Academic journal article Journal of Geoscience Education

The Role of Geoscience Education Research in the Consilience between Science of the Mind and Science of the Natural World

Academic journal article Journal of Geoscience Education

The Role of Geoscience Education Research in the Consilience between Science of the Mind and Science of the Natural World

Article excerpt

INTRODUCTION

William Whewell is credited for coining the word consilience, composed of the Latin word for "together" (con-) and "jumping" (-siliens) (Whewell, 1840). His "consilience of inductions" was defined as when an induction (a derivation of a general principle from a specific observation, and a term also coined by Whewell) obtained from one class of facts coincided with an induction obtained from another class of facts (39). While Whewell used this term in the sciences, E.O. Wilson (1998) both popularized and expanded this usage to all human knowledge.

Regardless of whether you accept the details of Wilson's account of the mind or reject it (Pinker, 1998), we advocate considering the question: Can education research in the geosciences embrace consilience as a way forward? Geoscience education spans the affective domain and the learning domain (McConnell and van Der Hoeven Kraft, 2011). We argue that it also spans the domains of the mind and the natural world. Geoscience education can be supported by understanding how students learn (the realm of cognitive science and education research) in the context of understanding the natural world (the realm of the geosciences). As such, geoscience education research has created an intellectual domain between these two realms. Furthermore, it is the natural meeting ground for the consilience between these approaches, because no community knows the other communities' approaches sufficiently enough to use them fully. Galison (1997) argues that an interdisciplinary approach-one that brings two fields together-to work toward a common concrete goal has major advantages. For example, such an interdisciplinary approach can accelerate progress by removing barriers and foster progress in the absence of a Kuhnian (Kuhn, 1962) revolution.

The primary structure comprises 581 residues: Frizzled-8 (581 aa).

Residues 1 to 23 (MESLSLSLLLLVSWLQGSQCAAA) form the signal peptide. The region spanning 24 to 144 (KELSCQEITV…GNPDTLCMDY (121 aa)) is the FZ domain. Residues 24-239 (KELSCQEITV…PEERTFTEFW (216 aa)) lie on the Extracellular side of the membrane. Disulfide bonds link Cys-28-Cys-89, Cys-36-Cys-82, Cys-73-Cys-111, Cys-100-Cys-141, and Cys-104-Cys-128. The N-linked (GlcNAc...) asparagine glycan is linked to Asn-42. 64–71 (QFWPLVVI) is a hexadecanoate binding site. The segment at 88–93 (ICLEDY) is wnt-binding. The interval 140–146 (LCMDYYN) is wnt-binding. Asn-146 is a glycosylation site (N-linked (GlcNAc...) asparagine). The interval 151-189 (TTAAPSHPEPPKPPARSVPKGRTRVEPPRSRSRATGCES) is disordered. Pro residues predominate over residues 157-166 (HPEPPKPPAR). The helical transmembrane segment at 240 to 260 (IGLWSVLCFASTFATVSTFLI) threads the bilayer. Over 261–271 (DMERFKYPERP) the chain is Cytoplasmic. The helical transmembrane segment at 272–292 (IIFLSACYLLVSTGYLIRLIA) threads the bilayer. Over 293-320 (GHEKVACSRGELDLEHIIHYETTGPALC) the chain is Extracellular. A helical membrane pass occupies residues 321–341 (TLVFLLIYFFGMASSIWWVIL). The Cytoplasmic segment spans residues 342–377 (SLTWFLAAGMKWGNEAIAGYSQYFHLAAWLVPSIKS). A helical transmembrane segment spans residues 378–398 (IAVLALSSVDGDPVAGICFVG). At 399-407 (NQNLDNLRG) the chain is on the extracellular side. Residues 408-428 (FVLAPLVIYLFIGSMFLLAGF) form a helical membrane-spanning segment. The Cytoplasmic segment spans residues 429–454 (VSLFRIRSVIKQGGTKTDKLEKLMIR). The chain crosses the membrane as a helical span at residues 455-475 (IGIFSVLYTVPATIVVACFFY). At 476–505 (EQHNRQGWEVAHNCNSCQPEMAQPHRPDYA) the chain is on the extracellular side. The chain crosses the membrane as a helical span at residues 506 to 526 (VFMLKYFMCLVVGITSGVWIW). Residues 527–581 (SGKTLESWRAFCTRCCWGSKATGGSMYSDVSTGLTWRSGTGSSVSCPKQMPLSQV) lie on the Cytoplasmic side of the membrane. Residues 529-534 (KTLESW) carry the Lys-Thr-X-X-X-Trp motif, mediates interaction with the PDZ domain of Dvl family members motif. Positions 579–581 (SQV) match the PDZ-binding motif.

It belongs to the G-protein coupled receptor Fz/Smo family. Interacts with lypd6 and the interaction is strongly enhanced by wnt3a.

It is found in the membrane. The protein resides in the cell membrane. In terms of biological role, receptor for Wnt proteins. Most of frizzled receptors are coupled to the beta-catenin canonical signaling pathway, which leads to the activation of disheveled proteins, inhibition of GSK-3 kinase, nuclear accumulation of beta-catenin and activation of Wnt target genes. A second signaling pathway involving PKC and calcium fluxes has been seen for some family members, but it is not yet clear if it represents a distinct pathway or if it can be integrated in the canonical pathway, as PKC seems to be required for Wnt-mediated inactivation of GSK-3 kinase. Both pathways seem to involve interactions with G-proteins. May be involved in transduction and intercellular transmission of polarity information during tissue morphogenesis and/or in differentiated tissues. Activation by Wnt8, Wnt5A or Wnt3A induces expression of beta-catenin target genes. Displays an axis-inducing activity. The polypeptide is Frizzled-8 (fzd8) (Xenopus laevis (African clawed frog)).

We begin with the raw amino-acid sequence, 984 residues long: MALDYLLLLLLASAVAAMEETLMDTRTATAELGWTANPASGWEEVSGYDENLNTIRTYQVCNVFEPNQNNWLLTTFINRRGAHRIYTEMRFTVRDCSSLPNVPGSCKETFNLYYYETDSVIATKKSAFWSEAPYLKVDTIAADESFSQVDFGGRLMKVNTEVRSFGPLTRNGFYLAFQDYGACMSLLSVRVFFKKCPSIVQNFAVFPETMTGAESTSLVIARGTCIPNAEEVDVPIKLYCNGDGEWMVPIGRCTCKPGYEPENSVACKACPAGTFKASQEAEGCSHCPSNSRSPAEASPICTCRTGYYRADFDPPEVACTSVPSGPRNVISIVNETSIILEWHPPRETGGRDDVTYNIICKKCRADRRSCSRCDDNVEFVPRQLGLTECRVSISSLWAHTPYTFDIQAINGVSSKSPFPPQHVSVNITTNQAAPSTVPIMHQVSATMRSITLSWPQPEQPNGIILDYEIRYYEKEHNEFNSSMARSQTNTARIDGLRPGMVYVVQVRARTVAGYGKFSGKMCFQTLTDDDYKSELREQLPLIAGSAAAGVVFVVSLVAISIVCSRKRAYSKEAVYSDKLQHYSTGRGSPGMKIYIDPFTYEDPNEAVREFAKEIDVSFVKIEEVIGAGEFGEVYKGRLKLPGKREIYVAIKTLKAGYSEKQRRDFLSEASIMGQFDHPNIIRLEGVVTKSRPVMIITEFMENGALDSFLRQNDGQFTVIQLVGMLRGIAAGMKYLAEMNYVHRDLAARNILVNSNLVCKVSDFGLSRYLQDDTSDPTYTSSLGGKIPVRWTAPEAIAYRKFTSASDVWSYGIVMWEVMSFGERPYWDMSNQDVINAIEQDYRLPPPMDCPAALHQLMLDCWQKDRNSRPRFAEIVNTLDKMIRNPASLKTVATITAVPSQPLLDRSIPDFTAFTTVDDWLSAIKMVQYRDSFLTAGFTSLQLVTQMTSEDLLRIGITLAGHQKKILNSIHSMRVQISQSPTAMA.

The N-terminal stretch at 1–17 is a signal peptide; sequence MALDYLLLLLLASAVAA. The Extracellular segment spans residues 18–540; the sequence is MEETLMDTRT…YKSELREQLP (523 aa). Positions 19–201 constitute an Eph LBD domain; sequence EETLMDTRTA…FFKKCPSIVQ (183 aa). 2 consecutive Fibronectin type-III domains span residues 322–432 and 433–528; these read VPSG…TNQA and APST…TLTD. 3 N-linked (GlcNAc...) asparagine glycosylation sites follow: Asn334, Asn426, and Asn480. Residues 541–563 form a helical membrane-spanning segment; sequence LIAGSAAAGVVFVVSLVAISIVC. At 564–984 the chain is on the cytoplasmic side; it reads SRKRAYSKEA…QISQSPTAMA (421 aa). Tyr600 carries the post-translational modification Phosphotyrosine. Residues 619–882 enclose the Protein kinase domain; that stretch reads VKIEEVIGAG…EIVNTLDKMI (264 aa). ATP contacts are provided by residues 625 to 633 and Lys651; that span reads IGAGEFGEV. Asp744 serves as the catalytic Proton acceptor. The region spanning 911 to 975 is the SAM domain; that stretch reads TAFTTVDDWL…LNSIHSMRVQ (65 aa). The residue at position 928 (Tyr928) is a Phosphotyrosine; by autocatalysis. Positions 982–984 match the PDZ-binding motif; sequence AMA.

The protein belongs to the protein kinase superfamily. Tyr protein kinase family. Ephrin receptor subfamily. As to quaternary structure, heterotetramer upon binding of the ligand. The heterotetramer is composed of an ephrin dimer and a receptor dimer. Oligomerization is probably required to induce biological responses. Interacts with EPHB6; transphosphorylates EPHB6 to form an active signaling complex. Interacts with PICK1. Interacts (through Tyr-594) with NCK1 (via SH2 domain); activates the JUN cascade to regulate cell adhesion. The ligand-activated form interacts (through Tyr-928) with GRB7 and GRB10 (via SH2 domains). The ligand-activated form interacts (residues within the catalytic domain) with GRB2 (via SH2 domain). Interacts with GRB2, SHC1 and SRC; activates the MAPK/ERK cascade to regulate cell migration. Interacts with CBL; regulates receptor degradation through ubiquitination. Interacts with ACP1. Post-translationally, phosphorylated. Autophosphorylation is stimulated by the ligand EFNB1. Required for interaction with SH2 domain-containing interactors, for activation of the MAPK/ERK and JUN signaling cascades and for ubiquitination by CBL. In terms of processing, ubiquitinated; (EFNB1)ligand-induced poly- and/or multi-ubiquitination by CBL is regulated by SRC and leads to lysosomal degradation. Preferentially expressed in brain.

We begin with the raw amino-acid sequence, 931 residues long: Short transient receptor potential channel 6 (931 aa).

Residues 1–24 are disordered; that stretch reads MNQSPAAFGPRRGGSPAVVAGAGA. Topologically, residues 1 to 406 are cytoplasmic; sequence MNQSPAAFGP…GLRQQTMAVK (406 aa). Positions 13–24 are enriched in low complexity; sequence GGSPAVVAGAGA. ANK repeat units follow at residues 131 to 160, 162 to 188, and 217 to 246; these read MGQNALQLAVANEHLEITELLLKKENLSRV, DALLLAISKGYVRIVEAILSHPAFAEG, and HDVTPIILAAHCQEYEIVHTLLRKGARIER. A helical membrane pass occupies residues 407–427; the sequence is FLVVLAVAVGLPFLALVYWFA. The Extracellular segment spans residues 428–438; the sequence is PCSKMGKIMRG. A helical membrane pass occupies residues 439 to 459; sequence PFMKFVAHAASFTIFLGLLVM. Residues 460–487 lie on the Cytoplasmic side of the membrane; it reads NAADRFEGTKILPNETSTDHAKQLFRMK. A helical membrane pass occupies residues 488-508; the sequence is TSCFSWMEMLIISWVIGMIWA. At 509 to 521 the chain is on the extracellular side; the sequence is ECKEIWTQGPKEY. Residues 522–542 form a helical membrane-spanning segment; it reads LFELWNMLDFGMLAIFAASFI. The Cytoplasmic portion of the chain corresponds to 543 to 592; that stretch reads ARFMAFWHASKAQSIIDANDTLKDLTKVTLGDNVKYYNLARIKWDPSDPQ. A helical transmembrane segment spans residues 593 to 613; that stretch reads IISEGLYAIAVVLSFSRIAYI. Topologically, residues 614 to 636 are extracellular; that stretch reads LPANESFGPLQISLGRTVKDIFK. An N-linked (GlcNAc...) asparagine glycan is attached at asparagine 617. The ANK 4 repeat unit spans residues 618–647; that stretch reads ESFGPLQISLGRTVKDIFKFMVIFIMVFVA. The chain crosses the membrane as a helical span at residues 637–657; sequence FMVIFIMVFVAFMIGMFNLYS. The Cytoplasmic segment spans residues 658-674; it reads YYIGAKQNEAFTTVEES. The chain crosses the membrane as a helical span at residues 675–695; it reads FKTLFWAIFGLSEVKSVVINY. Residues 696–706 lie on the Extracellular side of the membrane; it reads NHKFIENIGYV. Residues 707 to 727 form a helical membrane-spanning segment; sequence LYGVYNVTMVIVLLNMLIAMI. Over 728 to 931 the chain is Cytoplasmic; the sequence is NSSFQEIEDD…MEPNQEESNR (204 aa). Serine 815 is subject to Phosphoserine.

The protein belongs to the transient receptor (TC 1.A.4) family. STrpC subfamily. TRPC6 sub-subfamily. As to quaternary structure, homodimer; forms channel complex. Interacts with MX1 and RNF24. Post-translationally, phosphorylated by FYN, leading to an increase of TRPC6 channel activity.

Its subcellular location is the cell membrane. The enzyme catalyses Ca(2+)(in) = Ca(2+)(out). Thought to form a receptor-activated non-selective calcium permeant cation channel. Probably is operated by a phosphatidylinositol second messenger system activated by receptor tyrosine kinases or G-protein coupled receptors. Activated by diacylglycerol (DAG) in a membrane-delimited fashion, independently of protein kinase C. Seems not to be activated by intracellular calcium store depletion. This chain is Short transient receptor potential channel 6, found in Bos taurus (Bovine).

In this commentary, we argue that consilience exists between cognitive science and geosciences and that this intersection has significant implications for geoscience education research. The perception-cognition cycle developed from cognitive science as an account of how humans understand ongoing events-articulated clearly by Neisser (1976)-has clear parallels to the observation-prediction cycle used by geoscientists. This parallelism emphasizes the role of the conceptual model in the observation-prediction cycle for both practicing geoscientists and traditional students. In this context-in which experts and students are learners-the traditional dichotomy between these groups disappears. Explicitly teaching conceptual models is one possible way in which to use the richness of this consilience.

THE CYCLE OF OBSERVATION AND PREDICTION

The framework for discussion of the union of the social and natural sciences draws from a theoretical framework developed from Neisser's perceptual cycle. Neisser's (1976) approach was proposed as a way to think about how the mind developed an understanding of the world drawn from ongoing perceptual input. We recently explored this topic in detail (Shipley and Tikoff, 2016): Herein we summarize the results with an emphasis on the implications for geoscience education. But first, we must be explicit about the central issue: What is a conceptual model? A conceptual model is a mental model of the world that accounts for most observations and encapsulates current thinking in the field. More concretely, it is an interrelated set of representations of the world that allows inferences to be extracted that would answer "how" or "why" questions. For a geoscientist, it might include either a template or an exemplar of geometry, kinematics, or some causal process (dynamic, thermodynamic, etc.). In the central part of Fig. 1, it is shown as a three-dimensional geometric model (represented as a solid model to illustrate the importance of accurate threedimensional representations for useful geoscience conceptual models), but this is merely one type of conceptual model. Conceptual models, including geometric ones, are not necessarily solid or continuous; they need only be runnable (Gentner and Stevens, 1983) to make predictions. …

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